Digital orthodontics accessible to smaller labs with the Objet30 OrthoDesk 3D printer

objet orthodesk 3d printer

Stratasys’ Objet 3D printers have long served orthodontic applications, and yesterday they continued their commitment to the industry with the launch of the Objet30 OrthoDesk. This new printer is designed especially for smaller orthodontic labs and clinics, making digital orthodontics now accessible for facilities of all sizes.

Digital orthodontics has replaced traditional orthodontic lab work for good reason. It digitizes the entire workflow, decreases production time, increases production capacity, eliminates physical impressions, does away with bulky model storage, and allows for the digital storage of models. And it gets all the dust out of the lab!

Those benefits were previously out of the reach of smaller facilities due to the high equipment cost. However, with technological advancement comes lower cost. The Objet30 OrthoDesk is affordable, easy-to-use and is small enough to sit on a desktop. It can be used to create stone models, orthodontic appliances, delivery and positioning trays, clear aligners, retainers and surgical guides. Each run can print as many as 20 models in it’s 300 x 200 x 100mm tray.

The Objet30 OrthoDesk technology is the same PolyJet technology larger Objet 3D orthodontic printers use, and for which have won numerous awards such as the Dental Advisor 2013 Top Innovative Equipment Award and the Dental Labs Products 2011 Readers Choice Award..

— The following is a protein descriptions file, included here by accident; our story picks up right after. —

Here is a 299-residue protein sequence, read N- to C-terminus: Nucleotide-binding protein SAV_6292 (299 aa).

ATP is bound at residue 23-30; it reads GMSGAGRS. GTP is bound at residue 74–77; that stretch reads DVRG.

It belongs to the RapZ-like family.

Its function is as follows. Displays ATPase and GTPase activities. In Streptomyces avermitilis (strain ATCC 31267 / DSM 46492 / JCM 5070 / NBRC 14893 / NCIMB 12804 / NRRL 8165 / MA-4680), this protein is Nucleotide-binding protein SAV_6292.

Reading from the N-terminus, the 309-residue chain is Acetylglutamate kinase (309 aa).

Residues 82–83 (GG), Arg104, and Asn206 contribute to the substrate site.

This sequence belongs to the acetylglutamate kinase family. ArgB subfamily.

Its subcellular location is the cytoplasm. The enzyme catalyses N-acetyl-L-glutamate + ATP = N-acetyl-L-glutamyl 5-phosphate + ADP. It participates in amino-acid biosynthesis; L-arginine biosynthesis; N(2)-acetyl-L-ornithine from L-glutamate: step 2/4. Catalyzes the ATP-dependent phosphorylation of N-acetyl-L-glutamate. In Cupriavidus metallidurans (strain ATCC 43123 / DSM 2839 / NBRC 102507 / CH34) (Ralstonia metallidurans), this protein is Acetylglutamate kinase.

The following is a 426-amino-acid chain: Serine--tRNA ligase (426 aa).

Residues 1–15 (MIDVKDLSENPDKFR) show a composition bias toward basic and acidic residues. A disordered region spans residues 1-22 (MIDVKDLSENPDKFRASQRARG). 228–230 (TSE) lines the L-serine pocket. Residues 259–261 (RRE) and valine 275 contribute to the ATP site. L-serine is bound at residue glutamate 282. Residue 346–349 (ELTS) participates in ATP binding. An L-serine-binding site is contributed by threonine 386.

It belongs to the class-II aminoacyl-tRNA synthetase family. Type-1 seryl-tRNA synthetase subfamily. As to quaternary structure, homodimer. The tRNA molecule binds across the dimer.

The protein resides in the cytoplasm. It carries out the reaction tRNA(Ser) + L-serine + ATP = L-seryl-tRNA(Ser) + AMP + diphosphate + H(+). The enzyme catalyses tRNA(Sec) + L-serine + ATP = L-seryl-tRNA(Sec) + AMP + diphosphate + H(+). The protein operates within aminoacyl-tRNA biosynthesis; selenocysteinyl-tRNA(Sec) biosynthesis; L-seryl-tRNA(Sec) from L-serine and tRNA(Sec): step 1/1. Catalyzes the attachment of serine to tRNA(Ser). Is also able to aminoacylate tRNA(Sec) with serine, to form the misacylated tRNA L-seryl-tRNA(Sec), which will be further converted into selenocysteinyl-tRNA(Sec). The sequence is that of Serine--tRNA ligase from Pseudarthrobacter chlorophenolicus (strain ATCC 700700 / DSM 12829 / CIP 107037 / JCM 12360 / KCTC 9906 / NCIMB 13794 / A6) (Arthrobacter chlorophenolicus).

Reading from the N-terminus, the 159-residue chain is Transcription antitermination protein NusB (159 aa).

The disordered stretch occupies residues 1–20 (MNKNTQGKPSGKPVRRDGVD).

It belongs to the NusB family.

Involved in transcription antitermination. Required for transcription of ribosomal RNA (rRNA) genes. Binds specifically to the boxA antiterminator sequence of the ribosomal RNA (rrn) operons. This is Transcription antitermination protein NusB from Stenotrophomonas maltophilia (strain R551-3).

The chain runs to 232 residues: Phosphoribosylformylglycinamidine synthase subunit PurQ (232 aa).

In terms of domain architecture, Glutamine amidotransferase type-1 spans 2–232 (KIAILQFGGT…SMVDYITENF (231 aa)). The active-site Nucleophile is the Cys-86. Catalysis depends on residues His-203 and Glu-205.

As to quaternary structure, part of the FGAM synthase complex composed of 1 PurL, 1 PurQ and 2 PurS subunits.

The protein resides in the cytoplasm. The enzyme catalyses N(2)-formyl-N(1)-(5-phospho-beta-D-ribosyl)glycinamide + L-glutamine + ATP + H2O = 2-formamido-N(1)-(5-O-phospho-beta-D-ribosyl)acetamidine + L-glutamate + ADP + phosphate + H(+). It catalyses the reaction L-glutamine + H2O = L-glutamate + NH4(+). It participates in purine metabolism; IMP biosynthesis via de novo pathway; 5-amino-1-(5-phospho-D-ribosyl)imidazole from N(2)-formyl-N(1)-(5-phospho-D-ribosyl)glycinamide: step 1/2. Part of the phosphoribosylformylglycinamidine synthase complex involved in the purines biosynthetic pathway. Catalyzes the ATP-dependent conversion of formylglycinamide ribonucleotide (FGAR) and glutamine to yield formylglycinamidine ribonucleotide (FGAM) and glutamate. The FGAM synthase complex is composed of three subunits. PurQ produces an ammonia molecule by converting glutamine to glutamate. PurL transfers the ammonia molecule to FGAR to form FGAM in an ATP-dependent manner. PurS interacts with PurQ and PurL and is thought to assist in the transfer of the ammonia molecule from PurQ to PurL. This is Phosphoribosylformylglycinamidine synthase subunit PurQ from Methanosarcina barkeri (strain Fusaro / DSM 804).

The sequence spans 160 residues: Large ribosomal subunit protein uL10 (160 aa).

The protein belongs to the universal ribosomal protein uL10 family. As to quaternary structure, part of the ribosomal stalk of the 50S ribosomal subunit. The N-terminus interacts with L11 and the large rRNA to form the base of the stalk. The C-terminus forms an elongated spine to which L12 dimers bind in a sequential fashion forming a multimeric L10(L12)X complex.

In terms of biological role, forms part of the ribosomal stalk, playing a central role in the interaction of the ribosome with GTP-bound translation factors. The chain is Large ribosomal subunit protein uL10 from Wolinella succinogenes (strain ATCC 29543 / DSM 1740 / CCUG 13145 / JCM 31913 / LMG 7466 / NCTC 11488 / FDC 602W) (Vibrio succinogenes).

Tray Size:
300 x 200 x 100 mm (11.81 x 7.87 x 3.94 in)

Layer Thickness (Z-axis):
Horizontal build layers down to 28 µm (0.0011 in)

Build Resolution”
X-axis: 600 dpi | Y-axis: 600 dpi | Z-axis: 900 dpi

Material Cartridges:
Sealed 4×1 kg (2.2 Ibs) cartridges

Machine Dimensions:
82.5 x 62 x 59 cm (WxDxH) (32.28 x 24.4 x 23.22 in)

Machine Weight:
93 kg (205 lbs)

If things keep going the way they’re going (and they will, only faster), it might not be long before we’re printing our own clear aligners, like Invisalign, on our home 3D printers. I had Invisalign myself a few years ago, and while revolutionary, it’s not rocket science.

Source: Objet